Under-represented students

Founded in 1981 at Chabot Community College in Hayward, California, the Puente program expanded to include 33 high schools throughout California in 1992. Puente (the Spanish word for ”bridge”) has improved the college-going and college-retention rate of tens of thousands of California’s educationally underrepresented students. Compared with white students, Latinos are four times more likely to drop out of high school.

Puente provides accelerated reading and writing instruction, intensive counseling, and mentoring for students. Puente is an “asset based” program, in that it views underrepresented students’ home culture as an asset rather than as a detraction, and so teachers are encouraged to incorporate concepts such as familia (family) and cariño (caring) into the classroom, and culture-based writing and Latino literature into the curriculum. Furthermore, the program consciously builds a community of puentistas. Students who participate in the program are supported throughout college and encouraged to come back and mentor incoming freshman students into the program.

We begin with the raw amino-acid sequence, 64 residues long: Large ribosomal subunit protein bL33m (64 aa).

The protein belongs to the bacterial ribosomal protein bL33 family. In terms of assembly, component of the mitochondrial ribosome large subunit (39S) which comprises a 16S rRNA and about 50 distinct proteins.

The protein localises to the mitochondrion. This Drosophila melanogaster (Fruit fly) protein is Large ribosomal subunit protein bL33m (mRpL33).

The results are impressive. On average, only 55 percent of Latinos and 66 percent of Latinas graduate high school in California, yet Magnolia High School’s college-going rate has reached 83 percent. The first Harvard acceptance in Magnolia’s 44-year history came out of Puente, and thanks to the program the number of UC eligible graduates rose over thirty percent in five years. And Magnolia is not the exception; the results are similarly promising in the other thirty two schools Puente works with throughout California. Of graduating high school students statewide, Puente graduates are thirty percent more likely to enter college